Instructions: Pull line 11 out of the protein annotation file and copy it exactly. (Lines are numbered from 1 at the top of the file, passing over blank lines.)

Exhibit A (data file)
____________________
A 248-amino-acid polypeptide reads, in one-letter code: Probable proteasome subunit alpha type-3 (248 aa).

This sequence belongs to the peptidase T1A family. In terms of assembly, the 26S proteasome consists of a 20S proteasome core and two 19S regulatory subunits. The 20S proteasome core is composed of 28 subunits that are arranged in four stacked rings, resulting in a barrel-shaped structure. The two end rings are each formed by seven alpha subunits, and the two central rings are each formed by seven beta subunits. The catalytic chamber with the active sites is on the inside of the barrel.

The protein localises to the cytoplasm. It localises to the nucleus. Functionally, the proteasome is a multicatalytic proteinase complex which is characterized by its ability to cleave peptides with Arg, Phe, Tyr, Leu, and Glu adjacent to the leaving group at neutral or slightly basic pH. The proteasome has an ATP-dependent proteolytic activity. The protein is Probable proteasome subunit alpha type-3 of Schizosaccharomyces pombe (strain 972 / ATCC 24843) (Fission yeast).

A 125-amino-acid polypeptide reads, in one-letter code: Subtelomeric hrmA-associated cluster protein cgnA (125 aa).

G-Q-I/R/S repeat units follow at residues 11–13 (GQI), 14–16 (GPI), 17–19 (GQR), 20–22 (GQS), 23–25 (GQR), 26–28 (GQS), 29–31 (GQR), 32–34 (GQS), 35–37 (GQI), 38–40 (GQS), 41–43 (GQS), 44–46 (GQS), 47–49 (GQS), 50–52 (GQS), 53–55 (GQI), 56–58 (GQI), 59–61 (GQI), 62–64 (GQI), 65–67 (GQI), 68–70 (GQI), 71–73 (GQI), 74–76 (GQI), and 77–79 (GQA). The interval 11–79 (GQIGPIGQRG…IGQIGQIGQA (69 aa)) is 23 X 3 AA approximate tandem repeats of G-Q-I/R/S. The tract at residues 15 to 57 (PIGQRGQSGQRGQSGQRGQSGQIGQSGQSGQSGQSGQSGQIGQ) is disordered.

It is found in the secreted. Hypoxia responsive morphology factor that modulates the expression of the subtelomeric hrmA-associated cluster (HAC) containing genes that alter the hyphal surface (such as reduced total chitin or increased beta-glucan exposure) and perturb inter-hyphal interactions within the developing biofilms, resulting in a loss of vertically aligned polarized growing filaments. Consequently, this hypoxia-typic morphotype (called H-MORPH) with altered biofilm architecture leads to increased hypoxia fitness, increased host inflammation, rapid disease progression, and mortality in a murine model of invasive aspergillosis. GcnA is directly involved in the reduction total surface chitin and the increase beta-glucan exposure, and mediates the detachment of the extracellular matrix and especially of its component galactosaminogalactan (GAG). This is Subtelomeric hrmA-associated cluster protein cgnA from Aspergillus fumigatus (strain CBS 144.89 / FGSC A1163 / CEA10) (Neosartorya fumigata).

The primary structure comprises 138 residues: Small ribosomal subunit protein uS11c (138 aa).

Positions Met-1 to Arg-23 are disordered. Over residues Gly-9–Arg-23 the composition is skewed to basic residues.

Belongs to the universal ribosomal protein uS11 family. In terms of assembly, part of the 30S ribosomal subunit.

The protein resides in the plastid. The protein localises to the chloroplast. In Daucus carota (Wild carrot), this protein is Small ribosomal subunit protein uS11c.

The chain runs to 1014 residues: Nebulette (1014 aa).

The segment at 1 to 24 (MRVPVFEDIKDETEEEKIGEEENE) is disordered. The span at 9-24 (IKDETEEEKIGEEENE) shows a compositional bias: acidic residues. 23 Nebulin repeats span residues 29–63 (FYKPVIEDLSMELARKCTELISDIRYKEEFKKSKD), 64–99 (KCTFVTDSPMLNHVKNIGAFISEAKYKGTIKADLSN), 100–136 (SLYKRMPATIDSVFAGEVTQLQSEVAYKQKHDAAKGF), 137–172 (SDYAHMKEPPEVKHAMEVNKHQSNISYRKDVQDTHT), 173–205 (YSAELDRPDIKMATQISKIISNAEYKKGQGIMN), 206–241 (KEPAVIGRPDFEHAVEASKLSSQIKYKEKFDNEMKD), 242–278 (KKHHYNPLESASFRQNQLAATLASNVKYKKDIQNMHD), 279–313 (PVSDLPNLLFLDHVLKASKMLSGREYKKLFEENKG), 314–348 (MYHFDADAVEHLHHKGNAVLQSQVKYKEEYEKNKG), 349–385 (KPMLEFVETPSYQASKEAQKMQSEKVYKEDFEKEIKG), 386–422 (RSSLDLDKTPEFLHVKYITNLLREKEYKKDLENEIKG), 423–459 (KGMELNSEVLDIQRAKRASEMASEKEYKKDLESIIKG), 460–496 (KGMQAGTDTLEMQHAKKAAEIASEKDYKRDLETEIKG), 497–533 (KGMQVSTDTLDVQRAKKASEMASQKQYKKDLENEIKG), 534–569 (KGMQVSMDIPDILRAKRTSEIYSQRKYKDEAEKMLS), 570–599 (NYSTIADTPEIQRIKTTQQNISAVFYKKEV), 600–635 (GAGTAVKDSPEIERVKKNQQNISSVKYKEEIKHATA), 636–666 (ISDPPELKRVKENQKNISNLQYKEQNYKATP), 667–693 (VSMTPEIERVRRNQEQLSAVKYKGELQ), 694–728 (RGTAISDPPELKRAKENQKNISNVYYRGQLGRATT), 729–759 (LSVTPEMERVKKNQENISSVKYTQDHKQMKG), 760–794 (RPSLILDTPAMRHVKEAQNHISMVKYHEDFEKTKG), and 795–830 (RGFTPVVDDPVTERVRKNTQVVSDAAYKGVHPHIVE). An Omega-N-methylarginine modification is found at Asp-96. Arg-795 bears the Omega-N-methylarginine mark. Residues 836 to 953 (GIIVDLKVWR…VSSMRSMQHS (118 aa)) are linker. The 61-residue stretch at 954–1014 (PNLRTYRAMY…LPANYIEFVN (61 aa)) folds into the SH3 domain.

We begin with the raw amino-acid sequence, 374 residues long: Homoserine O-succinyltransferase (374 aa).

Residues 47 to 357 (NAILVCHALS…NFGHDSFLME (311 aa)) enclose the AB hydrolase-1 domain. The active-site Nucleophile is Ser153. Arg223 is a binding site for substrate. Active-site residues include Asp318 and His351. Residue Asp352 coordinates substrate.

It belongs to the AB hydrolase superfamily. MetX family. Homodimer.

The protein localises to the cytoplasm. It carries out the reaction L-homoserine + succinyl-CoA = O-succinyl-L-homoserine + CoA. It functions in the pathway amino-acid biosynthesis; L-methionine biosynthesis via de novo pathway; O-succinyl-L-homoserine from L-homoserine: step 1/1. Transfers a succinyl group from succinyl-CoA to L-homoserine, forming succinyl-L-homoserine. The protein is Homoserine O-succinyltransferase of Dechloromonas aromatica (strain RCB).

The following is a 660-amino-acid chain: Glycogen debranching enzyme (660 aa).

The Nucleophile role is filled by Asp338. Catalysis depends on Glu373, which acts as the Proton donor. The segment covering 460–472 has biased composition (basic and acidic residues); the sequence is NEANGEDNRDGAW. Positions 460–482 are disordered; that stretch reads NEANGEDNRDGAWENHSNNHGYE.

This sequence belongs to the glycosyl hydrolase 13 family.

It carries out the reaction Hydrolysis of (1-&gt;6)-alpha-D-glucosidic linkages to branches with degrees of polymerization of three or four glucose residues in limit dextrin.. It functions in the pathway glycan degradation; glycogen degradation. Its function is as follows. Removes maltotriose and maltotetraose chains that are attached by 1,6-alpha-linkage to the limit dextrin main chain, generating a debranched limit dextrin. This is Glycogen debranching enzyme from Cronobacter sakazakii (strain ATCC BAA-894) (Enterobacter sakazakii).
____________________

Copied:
The chain runs to 1014 residues: Nebulette (1014 aa).